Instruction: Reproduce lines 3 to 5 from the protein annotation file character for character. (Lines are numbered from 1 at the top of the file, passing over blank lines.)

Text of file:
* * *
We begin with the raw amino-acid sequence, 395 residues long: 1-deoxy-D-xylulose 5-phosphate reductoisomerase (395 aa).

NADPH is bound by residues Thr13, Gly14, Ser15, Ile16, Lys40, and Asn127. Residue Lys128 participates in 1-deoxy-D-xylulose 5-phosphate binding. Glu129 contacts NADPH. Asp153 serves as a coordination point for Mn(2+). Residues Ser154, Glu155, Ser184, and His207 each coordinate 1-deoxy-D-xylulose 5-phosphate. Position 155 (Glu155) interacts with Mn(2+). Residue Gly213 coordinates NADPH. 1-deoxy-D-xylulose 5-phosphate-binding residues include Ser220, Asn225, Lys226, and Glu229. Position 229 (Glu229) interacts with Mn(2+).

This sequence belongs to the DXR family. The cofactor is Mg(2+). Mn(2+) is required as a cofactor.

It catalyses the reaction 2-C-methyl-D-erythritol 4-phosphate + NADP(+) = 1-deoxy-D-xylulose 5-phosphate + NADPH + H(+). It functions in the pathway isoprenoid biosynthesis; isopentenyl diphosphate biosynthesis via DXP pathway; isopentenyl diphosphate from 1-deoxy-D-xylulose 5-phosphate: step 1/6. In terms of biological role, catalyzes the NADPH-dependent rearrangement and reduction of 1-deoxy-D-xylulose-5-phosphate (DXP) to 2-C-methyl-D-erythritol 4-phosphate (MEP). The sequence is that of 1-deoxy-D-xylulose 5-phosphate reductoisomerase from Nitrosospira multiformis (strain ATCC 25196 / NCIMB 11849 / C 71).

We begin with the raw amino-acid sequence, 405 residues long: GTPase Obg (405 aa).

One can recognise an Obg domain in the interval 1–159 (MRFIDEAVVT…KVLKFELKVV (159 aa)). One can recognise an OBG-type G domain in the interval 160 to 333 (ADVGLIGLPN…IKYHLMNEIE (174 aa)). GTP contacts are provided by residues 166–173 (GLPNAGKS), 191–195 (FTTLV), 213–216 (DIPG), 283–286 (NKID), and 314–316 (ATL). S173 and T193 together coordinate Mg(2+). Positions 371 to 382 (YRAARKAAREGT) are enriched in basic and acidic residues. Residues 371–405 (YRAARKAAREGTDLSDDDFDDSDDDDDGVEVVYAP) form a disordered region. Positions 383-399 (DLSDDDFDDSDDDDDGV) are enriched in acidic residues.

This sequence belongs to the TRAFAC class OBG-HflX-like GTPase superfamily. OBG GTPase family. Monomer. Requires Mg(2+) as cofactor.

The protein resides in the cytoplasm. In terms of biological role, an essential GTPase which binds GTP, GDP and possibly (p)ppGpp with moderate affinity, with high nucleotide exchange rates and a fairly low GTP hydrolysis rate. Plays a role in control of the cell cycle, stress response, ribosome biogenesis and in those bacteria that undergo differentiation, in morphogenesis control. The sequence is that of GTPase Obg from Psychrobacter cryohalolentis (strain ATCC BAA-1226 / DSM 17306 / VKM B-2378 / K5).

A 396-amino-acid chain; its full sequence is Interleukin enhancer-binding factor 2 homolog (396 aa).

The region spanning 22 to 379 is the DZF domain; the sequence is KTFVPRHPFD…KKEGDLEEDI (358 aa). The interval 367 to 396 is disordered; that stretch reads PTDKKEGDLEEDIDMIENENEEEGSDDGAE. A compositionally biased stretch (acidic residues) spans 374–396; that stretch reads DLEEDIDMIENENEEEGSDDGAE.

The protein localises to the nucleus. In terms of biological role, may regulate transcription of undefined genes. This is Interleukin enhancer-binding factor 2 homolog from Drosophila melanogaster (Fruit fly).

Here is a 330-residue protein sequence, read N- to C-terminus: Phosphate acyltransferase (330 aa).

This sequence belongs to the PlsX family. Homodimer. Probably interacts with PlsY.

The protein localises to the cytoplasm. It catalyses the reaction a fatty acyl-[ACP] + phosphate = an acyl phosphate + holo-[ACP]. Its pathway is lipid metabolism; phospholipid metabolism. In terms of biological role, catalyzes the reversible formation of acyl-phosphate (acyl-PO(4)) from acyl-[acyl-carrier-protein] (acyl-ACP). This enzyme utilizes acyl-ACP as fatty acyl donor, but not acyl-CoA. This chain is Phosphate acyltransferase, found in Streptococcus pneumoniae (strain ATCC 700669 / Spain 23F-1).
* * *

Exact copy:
This sequence belongs to the DXR family. The cofactor is Mg(2+). Mn(2+) is required as a cofactor.

It catalyses the reaction 2-C-methyl-D-erythritol 4-phosphate + NADP(+) = 1-deoxy-D-xylulose 5-phosphate + NADPH + H(+). It functions in the pathway isoprenoid biosynthesis; isopentenyl diphosphate biosynthesis via DXP pathway; isopentenyl diphosphate from 1-deoxy-D-xylulose 5-phosphate: step 1/6. In terms of biological role, catalyzes the NADPH-dependent rearrangement and reduction of 1-deoxy-D-xylulose-5-phosphate (DXP) to 2-C-methyl-D-erythritol 4-phosphate (MEP). The sequence is that of 1-deoxy-D-xylulose 5-phosphate reductoisomerase from Nitrosospira multiformis (strain ATCC 25196 / NCIMB 11849 / C 71).

We begin with the raw amino-acid sequence, 405 residues long: GTPase Obg (405 aa).